Virgin and child icon

Tucked away in the Lady Chapel and facing outwards from her corner by the small altar is a painting on wood of a grave young Virgin and her little son. This is not a picture from Western Christianity: our Western tradition usually emphasises emotion. It is an icon, created in the mystical Eastern tradition, which emphasises stillness and presence. So this is no sweet child playing at the breast, like our late 14th century Gothic statue of the Virgin and Child. We are not being guided to delight in affection or vulnerability. This little man is, and always was, the fully-present Son of God who ‘diminished himself by taking on human form’ as Orthodox Christianity puts it. That is why the child is portrayed as a small adult rather than as a baby. The Virgin points to the future saviour because she shows the way (the proper term for this is Hodigitria, which is Greek).

Sometimes, in icons, the child looks straight at the viewer. Ours focuses on us but his head is inclined towards his mother; and hers is slightly tilted towards him. This suggests that our icon is Greek rather than Russian, where both figures usually look straight ahead. We don’t know the date. In one sense, the date is irrelevant because the truth and the picture that it conveys are eternal. However, it is likely to be 19th century, if only because HT wouldn’t have had the funds for an earlier one.

Our icon was paid for, in part, by an anonymous donation of £60 that arrived in a brown paper envelope in 1994. It was purchased by Fr Charles Smith of Corpus Christi Church, when he was in Athens in May 1994 for the Greek Orthodox Easter. There, said Fr Christopher Hewetson who was HT’s vicar at the time, he chose “the one we have as being appropriate and yet enriching for our Chapel”. It was added to the new Lady Chapel along with a new altar and chairs, both designed by the curate Elias Polomsky and made by Hugh Croft, Christopher Hewetson’s brother in law.

Don’t be afraid of images of Mary. “My soul proclaims the greatness of the Lord,” the pregnant Mary cries out in Luke (1.46-56) when visiting her cousin Elizabeth. Her outburst of praise and joy became the Magnificat that is part of the Anglican Evensong. An icon of Mary does not imply any undue adoration or Mariolatry.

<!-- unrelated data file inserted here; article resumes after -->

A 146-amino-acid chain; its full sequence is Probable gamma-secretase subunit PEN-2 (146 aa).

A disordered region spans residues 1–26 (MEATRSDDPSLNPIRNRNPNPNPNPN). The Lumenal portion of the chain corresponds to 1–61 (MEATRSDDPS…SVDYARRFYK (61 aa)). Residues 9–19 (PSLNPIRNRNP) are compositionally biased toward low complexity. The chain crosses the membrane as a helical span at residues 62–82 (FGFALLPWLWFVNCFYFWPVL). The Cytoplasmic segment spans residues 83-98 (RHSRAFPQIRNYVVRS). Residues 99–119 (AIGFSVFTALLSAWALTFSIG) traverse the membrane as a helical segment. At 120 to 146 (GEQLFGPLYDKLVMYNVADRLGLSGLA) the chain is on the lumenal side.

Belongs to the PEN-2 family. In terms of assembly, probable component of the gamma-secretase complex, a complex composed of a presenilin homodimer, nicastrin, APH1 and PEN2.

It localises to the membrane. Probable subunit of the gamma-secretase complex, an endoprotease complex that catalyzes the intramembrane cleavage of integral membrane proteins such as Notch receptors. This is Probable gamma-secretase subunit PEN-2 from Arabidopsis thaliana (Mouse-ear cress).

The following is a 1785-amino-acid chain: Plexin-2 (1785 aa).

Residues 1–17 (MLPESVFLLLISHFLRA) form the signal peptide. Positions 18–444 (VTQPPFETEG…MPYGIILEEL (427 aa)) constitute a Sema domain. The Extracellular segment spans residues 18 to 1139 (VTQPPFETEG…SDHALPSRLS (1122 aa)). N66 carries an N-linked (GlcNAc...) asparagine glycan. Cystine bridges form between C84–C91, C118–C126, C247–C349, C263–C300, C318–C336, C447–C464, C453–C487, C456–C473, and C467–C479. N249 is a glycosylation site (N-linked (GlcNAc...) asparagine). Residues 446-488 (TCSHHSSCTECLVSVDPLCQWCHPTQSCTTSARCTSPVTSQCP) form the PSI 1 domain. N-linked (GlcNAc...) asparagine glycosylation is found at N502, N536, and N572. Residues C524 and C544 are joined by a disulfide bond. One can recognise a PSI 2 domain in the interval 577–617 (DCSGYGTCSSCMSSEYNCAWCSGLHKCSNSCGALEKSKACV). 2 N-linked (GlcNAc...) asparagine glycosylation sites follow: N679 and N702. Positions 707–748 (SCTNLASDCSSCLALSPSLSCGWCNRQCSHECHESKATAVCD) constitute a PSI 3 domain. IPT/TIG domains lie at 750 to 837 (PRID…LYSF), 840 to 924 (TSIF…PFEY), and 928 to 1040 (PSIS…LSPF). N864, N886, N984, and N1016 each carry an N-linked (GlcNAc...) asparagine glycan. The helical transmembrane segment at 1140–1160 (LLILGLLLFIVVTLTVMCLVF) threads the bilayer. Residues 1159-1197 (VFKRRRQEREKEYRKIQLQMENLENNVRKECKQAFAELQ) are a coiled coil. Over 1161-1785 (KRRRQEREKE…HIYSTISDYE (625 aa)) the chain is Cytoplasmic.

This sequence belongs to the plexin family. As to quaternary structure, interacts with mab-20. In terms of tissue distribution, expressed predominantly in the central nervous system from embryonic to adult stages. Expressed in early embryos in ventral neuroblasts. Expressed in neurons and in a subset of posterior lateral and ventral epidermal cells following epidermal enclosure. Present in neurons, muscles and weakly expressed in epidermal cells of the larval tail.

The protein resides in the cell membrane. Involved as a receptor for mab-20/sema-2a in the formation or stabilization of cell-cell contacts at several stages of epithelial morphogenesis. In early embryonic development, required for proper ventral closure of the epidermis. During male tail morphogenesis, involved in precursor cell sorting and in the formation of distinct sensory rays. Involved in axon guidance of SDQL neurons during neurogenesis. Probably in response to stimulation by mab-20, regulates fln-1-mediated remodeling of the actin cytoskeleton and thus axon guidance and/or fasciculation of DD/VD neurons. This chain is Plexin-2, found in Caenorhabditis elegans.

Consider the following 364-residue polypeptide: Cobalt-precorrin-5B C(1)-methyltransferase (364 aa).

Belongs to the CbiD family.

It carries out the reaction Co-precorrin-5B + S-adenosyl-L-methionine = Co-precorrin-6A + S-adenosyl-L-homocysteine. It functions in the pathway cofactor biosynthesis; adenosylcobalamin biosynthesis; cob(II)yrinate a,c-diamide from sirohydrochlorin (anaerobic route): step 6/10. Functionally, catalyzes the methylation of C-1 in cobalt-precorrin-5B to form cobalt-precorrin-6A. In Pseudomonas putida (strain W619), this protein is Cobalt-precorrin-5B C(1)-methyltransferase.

Icons are there to be absorbed and pondered like the themes and variations of a piece of music. For example, the tilting of the head between mother and child draws us into the relationship between the two figures. The mother points to the child because he is the Way, and he points back to his mother, without whom he could not have taken human form. The child is not balanced on the mother’s hip but held up, the better to display the Christ to the watcher. The child’s right thumb touches the tip of his fourth finger in blessing because the fourth finger is traditionally connected to the heart. The gleam of the two halos is blended into the same space. Every stroke of paint has significance: icon painters speak of ‘writing’ an icon.

The mother wears the rust-coloured veil that is traditional in Eastern Christianity while the child is in a brighter red that matches the mother’s bodice: red is the colour of divinity in Eastern Christianity and the two figures share the same shade because, to quote an Orthodox source, “no human being resembles Jesus Christ more than His Mother. We can certainly look to her as an example of what it means to be ‘Christ-like’.” Her face is darkened with the sorrow that awaits when her son dies.

There are letters cut into the gold background. On the left are: MP. Actually, the lettering is Cyrillic, which is another alphabet, but we won’t go into that. MP means: Mother of God. Lower on the right is IC, meaning: Jesus Christ. The Greek lettering above the IC means: I am that I am, God the Creator’s famous retort to Moses (Exodus 3.14).

Our icon is encased in a princely gold frame topped by the twin-headed Byzantine eagle. Those who takes Communion in the Lady Chapel can see it clearly above the flowers or candles that stand below it. May the figures, like music, speak directly to your hearts.